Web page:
The government, it noted, provided a limited legal alternative—short term residency that could not be extended to the removal of foreign victims to countries where they might face hardship or retribution.
The report described Nigeria as a source, transit and destination country for women and children subjected to forced labour and sex,.
It noted that trafficked victims were recruited from rural and, to a lesser extent, urban areas within the country.

Meanwhile, the Federal Government has said that it has yet to confirm the reported kidnap of 60 women in the Chibok and Damboa Local Government Areas of Borno State.

The Chairman, National Information Centre, Mr. Mike Omeri, who stated this in an a telephone interview with The PUNCH in Abuja on Tuesday, also commented on a statement credited to a lawyer close to Boko Haram, Hajia Aisha Wakil.

He said that government could not act on claims in the media.

Wakil had on Al-Jazeera said on Monday that the sect was demanding amnesty and rehabilitation.
She had said, “They want to be given amnesty, rehabilitated and allowed to come back home and move freely.

I told them not to hold the girls as ransom and to give me the sick ones-and that was where we ended. The girls are a growing burden to them.”
Reacting to the statement, Omeri said that he was not aware that Boko Haram had appointed Wakil as its spokesperson.

He said, “I have not heard it (the interview on Al-Jazerra). Secondly, the lady knows where to present the views of Boko Haram. If she has been appointed by Boko Haram, we would have known.
“Did you hear them say they have appointed her as their spokesperson? Boko Haram has not told us specifically who they have appointed. We cannot act on spurious claims on pages of newspapers or on Al-Jazeera.”

On the abduction of 60 women in Borno on Monday, he said he had not confirmed the kidnap.
He stated, “Everybody I checked with said he heard from someone.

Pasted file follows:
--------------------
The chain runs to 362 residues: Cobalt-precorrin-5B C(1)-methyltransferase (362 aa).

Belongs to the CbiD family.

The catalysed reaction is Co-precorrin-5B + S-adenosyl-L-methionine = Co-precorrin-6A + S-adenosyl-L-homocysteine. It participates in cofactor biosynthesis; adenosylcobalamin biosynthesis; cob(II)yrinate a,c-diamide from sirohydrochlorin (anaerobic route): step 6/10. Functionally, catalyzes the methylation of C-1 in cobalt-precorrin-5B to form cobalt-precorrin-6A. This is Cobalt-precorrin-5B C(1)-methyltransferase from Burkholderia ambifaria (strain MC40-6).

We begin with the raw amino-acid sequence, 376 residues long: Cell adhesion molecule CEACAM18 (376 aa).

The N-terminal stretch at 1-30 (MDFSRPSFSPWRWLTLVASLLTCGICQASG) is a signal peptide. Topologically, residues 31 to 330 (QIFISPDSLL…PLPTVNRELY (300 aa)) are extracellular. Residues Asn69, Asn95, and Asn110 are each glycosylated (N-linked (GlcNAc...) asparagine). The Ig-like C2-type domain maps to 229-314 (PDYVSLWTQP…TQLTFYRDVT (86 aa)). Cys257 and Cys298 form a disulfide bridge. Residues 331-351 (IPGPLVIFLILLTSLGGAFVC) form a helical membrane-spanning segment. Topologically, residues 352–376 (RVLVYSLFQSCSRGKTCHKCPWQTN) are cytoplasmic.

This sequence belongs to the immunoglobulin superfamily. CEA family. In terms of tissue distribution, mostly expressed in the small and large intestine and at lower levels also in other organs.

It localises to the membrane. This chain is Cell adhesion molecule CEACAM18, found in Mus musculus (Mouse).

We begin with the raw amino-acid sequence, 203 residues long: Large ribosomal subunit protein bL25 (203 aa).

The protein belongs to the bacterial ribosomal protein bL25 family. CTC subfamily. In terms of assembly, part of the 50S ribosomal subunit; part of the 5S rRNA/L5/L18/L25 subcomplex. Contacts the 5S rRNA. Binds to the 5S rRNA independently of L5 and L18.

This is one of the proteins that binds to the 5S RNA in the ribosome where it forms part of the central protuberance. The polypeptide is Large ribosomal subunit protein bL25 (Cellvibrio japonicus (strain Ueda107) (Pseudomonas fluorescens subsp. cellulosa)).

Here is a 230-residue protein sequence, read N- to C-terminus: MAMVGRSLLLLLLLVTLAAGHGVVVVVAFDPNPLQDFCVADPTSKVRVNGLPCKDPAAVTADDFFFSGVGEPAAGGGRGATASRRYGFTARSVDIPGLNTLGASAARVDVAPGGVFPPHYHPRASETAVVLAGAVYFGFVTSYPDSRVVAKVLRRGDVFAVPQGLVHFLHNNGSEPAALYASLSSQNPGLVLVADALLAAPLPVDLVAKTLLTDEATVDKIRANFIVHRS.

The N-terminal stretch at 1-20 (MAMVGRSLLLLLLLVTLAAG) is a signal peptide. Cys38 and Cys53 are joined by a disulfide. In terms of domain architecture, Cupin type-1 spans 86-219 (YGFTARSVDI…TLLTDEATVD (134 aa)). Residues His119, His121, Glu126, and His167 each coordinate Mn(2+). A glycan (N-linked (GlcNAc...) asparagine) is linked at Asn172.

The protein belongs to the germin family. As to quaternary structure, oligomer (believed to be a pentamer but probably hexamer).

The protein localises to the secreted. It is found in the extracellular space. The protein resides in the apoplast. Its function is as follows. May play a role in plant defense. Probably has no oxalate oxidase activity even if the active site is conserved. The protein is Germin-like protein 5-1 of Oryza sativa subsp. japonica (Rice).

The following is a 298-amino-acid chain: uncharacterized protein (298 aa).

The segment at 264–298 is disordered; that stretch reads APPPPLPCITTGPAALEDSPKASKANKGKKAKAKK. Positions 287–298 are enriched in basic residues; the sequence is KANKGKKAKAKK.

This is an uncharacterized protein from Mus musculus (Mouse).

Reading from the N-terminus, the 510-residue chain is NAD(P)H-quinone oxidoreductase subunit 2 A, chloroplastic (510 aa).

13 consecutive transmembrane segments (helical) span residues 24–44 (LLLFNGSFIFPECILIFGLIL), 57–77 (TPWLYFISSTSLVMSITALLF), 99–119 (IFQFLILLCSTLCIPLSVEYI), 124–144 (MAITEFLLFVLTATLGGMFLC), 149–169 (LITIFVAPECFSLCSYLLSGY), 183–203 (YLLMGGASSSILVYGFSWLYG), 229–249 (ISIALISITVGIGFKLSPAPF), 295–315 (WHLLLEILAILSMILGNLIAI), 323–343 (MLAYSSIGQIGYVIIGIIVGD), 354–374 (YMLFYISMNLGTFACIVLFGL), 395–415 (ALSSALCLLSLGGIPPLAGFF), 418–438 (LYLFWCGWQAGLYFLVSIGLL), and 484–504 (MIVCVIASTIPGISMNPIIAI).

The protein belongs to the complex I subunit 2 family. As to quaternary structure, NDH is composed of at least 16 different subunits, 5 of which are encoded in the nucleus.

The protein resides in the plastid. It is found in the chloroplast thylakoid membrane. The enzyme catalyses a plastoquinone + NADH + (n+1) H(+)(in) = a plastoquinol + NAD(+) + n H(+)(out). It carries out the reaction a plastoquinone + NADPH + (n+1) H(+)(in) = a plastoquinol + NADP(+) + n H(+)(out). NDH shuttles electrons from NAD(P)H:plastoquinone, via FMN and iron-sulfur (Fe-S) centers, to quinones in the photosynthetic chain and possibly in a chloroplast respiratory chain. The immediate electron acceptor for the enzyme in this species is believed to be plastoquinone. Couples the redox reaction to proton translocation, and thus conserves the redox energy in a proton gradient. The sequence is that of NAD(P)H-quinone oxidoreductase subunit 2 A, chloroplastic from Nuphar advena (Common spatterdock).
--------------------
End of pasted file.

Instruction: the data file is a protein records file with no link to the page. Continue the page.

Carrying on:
Nobody has confirmed the abduction of 60 women including people from Damboa. I have spoken to quite a number of people; I have asked from the media that reported it. They said they heard from somebody.

“I checked from the local government Information officer.
‘‘He said that he heard from somebody.
“For me, up till now, I have not confirmed.

‘‘Everybody I spoke with said he heard from somebody, including the sources the newspapers have quoted.”

Asked whether it was convenient to say that the government had not confirmed the kidnap of the women, he said, “Yes, because all the sources claimed they heard from somebody and that somebody is not identified by anybody.”

The state Governor, Kashim Shettima has however directed the chairmen of the Damboa LGA chairman and stakeholders to “make very urgent but accurate enquiries from communities and report to him as soon as they can even as security agencies take appropriate actions.”

Shettima, who expressed “serious concerns about the reported abduction, said in a statement on Tuesday by his Special Adviser on Communication, Isa Gusau, that information concerning the issue required careful enquiry.

The statement read in part, “The governor… calls for patience at all times so that collectively, the media and government can in giving out information, be sure of exactly what happened, how it happened, when and who is or are involved.’